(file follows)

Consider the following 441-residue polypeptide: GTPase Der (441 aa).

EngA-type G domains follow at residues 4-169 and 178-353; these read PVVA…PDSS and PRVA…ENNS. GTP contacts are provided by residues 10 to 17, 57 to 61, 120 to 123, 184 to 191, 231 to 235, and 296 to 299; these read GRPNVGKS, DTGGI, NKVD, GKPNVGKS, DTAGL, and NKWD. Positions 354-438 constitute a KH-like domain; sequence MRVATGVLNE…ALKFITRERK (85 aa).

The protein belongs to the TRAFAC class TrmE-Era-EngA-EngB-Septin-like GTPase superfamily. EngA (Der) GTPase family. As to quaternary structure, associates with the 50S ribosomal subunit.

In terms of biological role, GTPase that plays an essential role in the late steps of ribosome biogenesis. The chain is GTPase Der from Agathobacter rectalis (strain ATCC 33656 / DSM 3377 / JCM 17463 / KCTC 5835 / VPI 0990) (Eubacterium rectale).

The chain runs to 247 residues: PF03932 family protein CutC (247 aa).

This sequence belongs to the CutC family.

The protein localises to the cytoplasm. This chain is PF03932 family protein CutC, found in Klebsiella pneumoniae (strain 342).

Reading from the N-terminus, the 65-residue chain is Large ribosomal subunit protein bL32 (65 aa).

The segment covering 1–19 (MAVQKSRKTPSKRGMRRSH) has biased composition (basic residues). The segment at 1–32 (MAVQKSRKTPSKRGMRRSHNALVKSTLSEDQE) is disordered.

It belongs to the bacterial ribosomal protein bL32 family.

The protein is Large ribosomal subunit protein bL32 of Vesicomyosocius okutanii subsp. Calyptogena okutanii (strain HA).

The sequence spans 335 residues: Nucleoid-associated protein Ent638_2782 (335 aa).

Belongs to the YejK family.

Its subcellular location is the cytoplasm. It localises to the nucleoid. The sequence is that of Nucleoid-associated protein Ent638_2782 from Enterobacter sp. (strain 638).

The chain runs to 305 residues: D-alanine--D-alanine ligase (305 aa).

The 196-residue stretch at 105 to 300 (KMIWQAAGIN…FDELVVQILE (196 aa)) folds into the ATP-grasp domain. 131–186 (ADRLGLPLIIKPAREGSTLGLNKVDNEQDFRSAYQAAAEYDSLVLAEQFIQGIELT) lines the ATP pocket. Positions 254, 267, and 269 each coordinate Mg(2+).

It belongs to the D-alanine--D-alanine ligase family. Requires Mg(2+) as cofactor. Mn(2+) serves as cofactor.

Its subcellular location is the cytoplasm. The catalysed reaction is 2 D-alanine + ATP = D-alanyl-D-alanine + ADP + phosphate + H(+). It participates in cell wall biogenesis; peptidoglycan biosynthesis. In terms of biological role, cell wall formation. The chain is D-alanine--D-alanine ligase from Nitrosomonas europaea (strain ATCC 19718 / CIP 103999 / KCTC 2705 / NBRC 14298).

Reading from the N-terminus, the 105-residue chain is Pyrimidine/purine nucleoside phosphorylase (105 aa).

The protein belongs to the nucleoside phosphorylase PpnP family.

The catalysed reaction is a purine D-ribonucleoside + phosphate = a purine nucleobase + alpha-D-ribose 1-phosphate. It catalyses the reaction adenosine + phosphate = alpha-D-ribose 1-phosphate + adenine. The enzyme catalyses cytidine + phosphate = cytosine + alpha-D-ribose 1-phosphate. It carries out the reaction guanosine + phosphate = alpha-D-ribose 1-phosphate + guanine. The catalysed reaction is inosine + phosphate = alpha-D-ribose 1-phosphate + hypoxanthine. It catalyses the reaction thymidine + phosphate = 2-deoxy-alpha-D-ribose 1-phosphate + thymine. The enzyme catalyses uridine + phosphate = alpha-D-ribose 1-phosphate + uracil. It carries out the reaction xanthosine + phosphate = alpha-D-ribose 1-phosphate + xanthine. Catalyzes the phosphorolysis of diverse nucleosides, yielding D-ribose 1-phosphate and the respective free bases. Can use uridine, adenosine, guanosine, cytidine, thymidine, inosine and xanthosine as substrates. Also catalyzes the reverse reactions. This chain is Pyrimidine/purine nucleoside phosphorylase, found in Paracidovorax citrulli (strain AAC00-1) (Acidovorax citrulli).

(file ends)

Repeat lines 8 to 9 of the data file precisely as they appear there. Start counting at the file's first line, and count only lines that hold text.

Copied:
Reading from the N-terminus, the 65-residue chain is Large ribosomal subunit protein bL32 (65 aa).

The segment covering 1–19 (MAVQKSRKTPSKRGMRRSH) has biased composition (basic residues). The segment at 1–32 (MAVQKSRKTPSKRGMRRSHNALVKSTLSEDQE) is disordered.